At one point, every police officer on duty in the city of Long Beach was on the scene, along with heavily armed Nassau County SWAT teams and hostage negotiators.
It ended nearly two hours later, only after a teenager took off his headphones and got up from his computer screen, and realized his home was surrounded.
He told detectives he had been playing the computer game known as "Call of Duty." Police now theorize that one of the boy's anonymous, online opponents called in the hoax to the city's police department.
"A young male called in and stated that he just killed his mother and his brother, gave his address, and said he was going to kill the first responders when they arrived," said Long Beach Police Commissioner Michael Tangney.
It's become known as 'Swatting', when the loser of a computer game calls in a hoax to harass his opponent. A similar stunt in New Jersey last year led to the arrest of a teenager in Florida.
"Once we catch this person, then that will let others know that this will not be tolerated," said Tangney.
Officials insist that an arrest is only a matter of time.
"We have them identified by screen names and things of that nature. To get their actual names is going to take a little bit of time," said Tangney. ('But you intend to do that?') "Absolutely," he said.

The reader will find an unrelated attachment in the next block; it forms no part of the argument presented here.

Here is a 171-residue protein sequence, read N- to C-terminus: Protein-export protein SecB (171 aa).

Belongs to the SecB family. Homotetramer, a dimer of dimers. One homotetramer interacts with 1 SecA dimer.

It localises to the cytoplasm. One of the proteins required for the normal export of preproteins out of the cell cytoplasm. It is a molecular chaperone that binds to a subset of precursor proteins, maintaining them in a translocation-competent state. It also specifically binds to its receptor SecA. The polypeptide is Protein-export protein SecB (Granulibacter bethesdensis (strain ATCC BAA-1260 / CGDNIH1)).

"When they're playing video games, if they lose during the game they try to get information on their opponents," said Tangney. "If they do get the information, they call the police and identify themselves as that person and say that they killed somebody so that the police get this response."
The police response cost tens of thousands of dollars, and two Nassau County police officers suffered minor injuries in a traffic accident responding to the call.
Nassau County District Attorney Kathleen Rice issued a statement on Tuesday's "swatting" incident, calling it an "outrageous waste of law enforcement resources and taxpayer dollars."
"Through a collaboration with our law enforcement partners, we will use every tool we have to track down whoever threatens public safety like this," it said. "'Swatting' is a serious crime that endangers first responders and those in legitimate need of their help. We will hold any perpetrators accountable and seek restitution for the tax dollars wasted."